Unraveled, p.46

Unraveled, page 46

 part  #2 of  Intertwined Series

 

Unraveled
 



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Page 46

 

  He stood. “I’ll be fine. ” He walked over to Brendal, who held the front door open for him. Knowing she might attack him helped dull his unnatural fascination with her.

  Thomas followed him silently into the night, though the ghost disappeared from view the moment Aden stepped from the porch. For some reason, he was only visible—and aware—in the ranch and bunkhouse, not outside in the elements.

  Cold, damp air slithered around Aden, biting at his skin. Should have accepted that jacket. The moon was partially obscured by clouds, and there were no stars to be seen. The insects were eerily silent.

  “We’ll begin our tour in the far pasture,” she said.

  Ah, a tour. That he could do. “I’m not sure why you’d want to see a barn, horses and cows this late in the evening, but come on. ” Unless, of course, she’d simply wanted to get Aden alone. “I’ll show you the way. ” He uttered a quiet prayer that Victoria wouldn’t follow.

  Ten bucks says the woman is gonna try to nail us. And not the good way! Caleb said.

  You don’t have ten bucks, Julian reminded him.

  Aden will pay.

  “If seeing the ranch had been my goal,” Brendal said as they started forward, “I would have chosen one of the other boys. ”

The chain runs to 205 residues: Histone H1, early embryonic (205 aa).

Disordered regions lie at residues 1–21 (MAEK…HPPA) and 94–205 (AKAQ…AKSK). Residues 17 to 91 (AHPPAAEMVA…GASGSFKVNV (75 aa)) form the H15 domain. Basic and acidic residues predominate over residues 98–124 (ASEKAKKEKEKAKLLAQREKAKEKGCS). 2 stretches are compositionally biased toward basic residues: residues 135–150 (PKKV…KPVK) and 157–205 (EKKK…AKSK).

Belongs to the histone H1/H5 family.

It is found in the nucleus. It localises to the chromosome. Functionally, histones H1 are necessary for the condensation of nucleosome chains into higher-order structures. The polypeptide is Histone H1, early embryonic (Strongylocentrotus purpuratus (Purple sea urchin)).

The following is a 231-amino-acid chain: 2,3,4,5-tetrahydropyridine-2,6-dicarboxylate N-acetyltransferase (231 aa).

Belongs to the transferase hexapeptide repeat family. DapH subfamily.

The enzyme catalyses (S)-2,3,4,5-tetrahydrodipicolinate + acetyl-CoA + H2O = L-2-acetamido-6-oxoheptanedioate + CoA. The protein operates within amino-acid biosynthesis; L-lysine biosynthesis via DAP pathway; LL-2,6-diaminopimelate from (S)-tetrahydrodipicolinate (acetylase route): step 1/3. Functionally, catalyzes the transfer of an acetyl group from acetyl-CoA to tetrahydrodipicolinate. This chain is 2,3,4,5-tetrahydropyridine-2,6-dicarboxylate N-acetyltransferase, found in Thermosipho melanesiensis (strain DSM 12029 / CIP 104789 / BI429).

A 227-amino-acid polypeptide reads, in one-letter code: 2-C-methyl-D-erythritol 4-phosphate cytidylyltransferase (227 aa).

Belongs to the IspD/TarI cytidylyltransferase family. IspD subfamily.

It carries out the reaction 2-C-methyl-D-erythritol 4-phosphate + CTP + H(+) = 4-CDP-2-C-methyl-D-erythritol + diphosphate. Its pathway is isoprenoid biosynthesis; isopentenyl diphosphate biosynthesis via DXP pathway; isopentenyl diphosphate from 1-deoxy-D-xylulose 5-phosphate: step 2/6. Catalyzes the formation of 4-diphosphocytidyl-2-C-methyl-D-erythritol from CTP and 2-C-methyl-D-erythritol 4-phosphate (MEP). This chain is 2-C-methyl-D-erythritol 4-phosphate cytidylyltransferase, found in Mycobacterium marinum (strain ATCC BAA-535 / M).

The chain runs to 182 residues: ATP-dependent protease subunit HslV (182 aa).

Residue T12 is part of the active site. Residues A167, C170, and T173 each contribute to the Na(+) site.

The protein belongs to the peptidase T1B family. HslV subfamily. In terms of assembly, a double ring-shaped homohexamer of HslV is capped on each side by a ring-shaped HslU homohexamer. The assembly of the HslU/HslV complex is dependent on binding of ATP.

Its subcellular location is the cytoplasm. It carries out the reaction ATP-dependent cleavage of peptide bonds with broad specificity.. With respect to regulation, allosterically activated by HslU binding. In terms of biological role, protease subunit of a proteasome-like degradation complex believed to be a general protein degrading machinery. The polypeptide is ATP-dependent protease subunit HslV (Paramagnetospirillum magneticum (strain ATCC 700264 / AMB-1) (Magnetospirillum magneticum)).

“I guessed as much. ” The Fae were power-hungry, Victoria had told him. They loved humans—until those humans exhibited signs of their own power. Aden exhibited signs of power. Had she sensed them, or had she figured out who he was and what he’d done?

  No. She probably felt the draw of him right now. Without Mary Ann nearby, they all did, all the creatures of this otherworld. Some had called him a beacon in the night, some a chain that tugged without regard. And because he’d possessed Thomas’s body, Aden now knew how cold fairies were inside. Deadly cold. Yet, when Thomas had fought Riley, he’d drawn warmth into him. Delicious warmth. Was that why they craved power? Did power equal warmth?

  “You guessed, and yet you came with me anyway. ”

  “I’m not a coward. ” He and Brendal reached the far edge of the pasture, where a wood and wire fence blocked the animals from the surrounding field. Aden had no trouble seeing, despite the darkness, because Brendal now glowed. What the hell? She must have swallowed the sun.